A Tipsy o’ the hat to St. Pat, by Bill Quill

Leprechaun & green beerBEER … ARE U OK? LOOKIN’ SORTA GREEN…

Top O’ the Season tae ya … That day o’ lushness be settlin’ upon us. Dinnae hafta tell ye to remember to designate yer driver, take a lucky cab … waltz … better yet, jig!  Just keep your hands off the wheel, if you’ve had too many pots o’ gold.

… Or pots of green! The tradition of green beer drinking on St. Patrick’s day has become exactly that, a tradition, after hanging on as a dare, and a fad for —can you believe it— 102 years, by a number of reports.

Always look at your foremost expert, I contend, so I looked into the matter of green beer a wee bit, and I’m happy to share.

Green Beer referenceAccording to The Smithstonian (where my old lady keeps her engagement ring, the Blarney Stone) a hundred years ago, the hue —Original Green, as I prefer to call my green beer’s appearance— came from “iron-based laundry whitener referred to as ‘wash blue.’” There’s a band name for you, The Wash Blues, or Wash Blue!

Moreover, it was “a little poisonous”. Legend purports the inception of sed bizarre concoction had itself in New York in 1904 —at the time, strictly American.

Here’s yer LOL: the Toastmaster, at the Bronx social club on St. Paddy’s Day was a coroner! Dr. Thomas Hayes Curtin…! O’Kaaaayyyy…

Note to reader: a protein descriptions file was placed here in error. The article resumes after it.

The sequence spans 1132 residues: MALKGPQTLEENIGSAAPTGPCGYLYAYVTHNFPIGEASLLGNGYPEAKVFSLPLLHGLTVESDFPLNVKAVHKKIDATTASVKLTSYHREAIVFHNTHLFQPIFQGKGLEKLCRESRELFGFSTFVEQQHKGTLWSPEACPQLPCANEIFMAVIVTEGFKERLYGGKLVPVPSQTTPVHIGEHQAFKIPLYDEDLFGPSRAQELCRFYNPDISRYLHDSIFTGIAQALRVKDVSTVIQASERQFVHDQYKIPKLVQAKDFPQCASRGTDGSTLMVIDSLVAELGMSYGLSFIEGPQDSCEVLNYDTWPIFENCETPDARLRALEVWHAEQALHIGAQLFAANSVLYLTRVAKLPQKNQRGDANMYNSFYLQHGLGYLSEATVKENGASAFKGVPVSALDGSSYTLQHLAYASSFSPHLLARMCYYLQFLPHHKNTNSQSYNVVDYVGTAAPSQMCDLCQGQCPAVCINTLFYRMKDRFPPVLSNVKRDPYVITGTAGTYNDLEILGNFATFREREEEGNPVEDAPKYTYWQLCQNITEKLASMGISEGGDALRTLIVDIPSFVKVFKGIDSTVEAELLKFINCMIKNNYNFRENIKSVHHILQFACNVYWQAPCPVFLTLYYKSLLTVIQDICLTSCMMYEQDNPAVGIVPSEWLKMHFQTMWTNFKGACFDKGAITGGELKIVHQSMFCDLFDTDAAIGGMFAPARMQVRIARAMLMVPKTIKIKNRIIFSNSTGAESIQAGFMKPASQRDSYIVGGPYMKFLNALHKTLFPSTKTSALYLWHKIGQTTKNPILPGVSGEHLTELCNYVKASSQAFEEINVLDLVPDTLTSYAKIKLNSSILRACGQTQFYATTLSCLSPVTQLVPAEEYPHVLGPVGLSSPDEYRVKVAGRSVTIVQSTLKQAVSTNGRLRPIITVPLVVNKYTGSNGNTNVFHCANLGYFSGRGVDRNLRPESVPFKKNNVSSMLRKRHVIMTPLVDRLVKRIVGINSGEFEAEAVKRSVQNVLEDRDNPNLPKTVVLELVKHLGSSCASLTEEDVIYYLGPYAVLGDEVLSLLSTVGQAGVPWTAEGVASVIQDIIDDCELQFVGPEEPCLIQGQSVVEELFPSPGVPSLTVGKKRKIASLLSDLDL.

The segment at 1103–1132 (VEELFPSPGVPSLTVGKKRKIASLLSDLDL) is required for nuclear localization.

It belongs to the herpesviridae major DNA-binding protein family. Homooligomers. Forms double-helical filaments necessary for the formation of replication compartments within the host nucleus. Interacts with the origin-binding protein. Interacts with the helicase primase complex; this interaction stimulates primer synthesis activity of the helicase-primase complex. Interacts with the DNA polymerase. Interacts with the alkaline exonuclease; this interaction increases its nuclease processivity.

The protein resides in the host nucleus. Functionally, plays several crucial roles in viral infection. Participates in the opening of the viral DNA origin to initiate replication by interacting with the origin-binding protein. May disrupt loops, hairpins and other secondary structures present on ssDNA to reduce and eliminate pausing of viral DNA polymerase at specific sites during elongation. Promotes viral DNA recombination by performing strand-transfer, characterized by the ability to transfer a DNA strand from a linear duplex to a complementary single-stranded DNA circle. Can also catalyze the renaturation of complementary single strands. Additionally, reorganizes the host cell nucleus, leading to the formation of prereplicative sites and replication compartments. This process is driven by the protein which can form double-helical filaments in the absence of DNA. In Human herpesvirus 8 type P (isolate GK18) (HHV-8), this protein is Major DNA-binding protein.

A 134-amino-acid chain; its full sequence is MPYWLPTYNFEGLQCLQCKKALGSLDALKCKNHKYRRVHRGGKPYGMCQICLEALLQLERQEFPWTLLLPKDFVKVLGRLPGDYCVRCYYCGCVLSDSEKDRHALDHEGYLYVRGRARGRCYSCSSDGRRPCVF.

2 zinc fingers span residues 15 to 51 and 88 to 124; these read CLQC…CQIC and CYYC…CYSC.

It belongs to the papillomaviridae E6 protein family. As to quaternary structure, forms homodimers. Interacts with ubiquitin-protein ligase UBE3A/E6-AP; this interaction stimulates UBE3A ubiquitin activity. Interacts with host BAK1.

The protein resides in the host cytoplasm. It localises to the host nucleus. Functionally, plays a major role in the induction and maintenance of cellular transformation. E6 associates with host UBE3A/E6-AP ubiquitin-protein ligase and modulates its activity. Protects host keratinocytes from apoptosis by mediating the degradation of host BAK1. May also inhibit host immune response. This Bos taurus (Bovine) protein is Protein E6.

Green beer became an oft seen, over the next fifty years. Celebrants are clocking in around 4.2 billion beer, one swig at a time, on a USA St. Patrick’s Day. In Canada? God knows, we’ve probably lost count.

“National Geographic” reports that Patrick, our man o’ the Day, was from a British, somewhat noble family, was kidnapped at 16, and sent to live as a sheepherding slave in the mountains of Ireland for seven years. How convertable did that make him …? But, either way, he converted famously to Christianity, when he heard a voice in a dream saying “escape!”  So he did, back to Britain. Whatta you know, the voice pipes up again sending him back to Ireland to convert the Irish, where he was beaten “constantly.” He was harassed —by Royalty, no less— then actually forgotten, after his death, on March 17, 461 A.D.!

Apparently, he used shamrocks to explain the Trinity, but likely, it was closer to teaching peasants to count to three —ask an old cynic, I guess.

Meanwhile, in his honour, if you enjoy some green grass with your green beer, and if you enjoy the Blues —which in St. Patrick’s Day celebrations of yore appear to be the Greens— always accept three cigarette papers, when you’ve asked for four.

It’s bound to bring ye some LUCKAs the soothsayer told a condemned Caesar, “Beware the Pie-Eyeds of March!”

Cheers! -by Bill Quill